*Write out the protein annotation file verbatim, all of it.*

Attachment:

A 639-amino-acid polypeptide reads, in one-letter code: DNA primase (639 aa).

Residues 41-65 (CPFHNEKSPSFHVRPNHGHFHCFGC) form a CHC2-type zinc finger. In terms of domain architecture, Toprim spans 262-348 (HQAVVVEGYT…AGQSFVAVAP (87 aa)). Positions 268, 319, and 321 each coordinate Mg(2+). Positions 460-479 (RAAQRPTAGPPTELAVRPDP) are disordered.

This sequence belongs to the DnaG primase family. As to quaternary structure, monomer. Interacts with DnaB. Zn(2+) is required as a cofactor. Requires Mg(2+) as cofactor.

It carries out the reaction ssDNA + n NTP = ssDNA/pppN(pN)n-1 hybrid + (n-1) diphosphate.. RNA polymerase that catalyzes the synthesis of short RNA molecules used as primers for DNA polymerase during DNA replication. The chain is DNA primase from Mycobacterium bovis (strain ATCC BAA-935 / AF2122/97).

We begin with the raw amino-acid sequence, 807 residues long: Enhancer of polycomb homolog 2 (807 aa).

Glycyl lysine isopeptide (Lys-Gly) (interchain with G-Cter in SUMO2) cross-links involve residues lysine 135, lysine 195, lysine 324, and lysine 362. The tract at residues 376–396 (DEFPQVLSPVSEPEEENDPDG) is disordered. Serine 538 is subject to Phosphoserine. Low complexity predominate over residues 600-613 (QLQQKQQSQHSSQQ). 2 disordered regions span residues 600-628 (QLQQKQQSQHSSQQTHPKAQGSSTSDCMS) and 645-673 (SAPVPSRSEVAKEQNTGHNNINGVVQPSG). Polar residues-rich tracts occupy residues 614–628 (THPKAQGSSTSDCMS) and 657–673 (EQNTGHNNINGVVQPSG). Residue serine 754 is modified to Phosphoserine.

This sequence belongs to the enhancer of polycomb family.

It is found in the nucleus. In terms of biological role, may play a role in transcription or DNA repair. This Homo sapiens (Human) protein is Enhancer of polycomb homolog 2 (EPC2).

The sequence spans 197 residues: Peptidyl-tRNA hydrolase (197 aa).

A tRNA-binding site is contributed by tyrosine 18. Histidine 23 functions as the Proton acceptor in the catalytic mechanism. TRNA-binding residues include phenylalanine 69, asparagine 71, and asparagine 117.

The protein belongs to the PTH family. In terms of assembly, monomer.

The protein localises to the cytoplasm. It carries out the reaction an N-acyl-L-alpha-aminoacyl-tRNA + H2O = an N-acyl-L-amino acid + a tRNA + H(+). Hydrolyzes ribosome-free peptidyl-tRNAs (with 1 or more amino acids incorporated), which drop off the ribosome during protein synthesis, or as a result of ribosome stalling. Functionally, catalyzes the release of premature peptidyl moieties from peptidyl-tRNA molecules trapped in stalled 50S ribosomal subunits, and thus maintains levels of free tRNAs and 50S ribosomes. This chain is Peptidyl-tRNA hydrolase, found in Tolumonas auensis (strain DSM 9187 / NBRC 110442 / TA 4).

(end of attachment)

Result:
A 639-amino-acid polypeptide reads, in one-letter code: DNA primase (639 aa).

Residues 41-65 (CPFHNEKSPSFHVRPNHGHFHCFGC) form a CHC2-type zinc finger. In terms of domain architecture, Toprim spans 262-348 (HQAVVVEGYT…AGQSFVAVAP (87 aa)). Positions 268, 319, and 321 each coordinate Mg(2+). Positions 460-479 (RAAQRPTAGPPTELAVRPDP) are disordered.

This sequence belongs to the DnaG primase family. As to quaternary structure, monomer. Interacts with DnaB. Zn(2+) is required as a cofactor. Requires Mg(2+) as cofactor.

It carries out the reaction ssDNA + n NTP = ssDNA/pppN(pN)n-1 hybrid + (n-1) diphosphate.. RNA polymerase that catalyzes the synthesis of short RNA molecules used as primers for DNA polymerase during DNA replication. The chain is DNA primase from Mycobacterium bovis (strain ATCC BAA-935 / AF2122/97).

We begin with the raw amino-acid sequence, 807 residues long: Enhancer of polycomb homolog 2 (807 aa).

Glycyl lysine isopeptide (Lys-Gly) (interchain with G-Cter in SUMO2) cross-links involve residues lysine 135, lysine 195, lysine 324, and lysine 362. The tract at residues 376–396 (DEFPQVLSPVSEPEEENDPDG) is disordered. Serine 538 is subject to Phosphoserine. Low complexity predominate over residues 600-613 (QLQQKQQSQHSSQQ). 2 disordered regions span residues 600-628 (QLQQKQQSQHSSQQTHPKAQGSSTSDCMS) and 645-673 (SAPVPSRSEVAKEQNTGHNNINGVVQPSG). Polar residues-rich tracts occupy residues 614–628 (THPKAQGSSTSDCMS) and 657–673 (EQNTGHNNINGVVQPSG). Residue serine 754 is modified to Phosphoserine.

This sequence belongs to the enhancer of polycomb family.

It is found in the nucleus. In terms of biological role, may play a role in transcription or DNA repair. This Homo sapiens (Human) protein is Enhancer of polycomb homolog 2 (EPC2).

The sequence spans 197 residues: Peptidyl-tRNA hydrolase (197 aa).

A tRNA-binding site is contributed by tyrosine 18. Histidine 23 functions as the Proton acceptor in the catalytic mechanism. TRNA-binding residues include phenylalanine 69, asparagine 71, and asparagine 117.

The protein belongs to the PTH family. In terms of assembly, monomer.

The protein localises to the cytoplasm. It carries out the reaction an N-acyl-L-alpha-aminoacyl-tRNA + H2O = an N-acyl-L-amino acid + a tRNA + H(+). Hydrolyzes ribosome-free peptidyl-tRNAs (with 1 or more amino acids incorporated), which drop off the ribosome during protein synthesis, or as a result of ribosome stalling. Functionally, catalyzes the release of premature peptidyl moieties from peptidyl-tRNA molecules trapped in stalled 50S ribosomal subunits, and thus maintains levels of free tRNAs and 50S ribosomes. This chain is Peptidyl-tRNA hydrolase, found in Tolumonas auensis (strain DSM 9187 / NBRC 110442 / TA 4).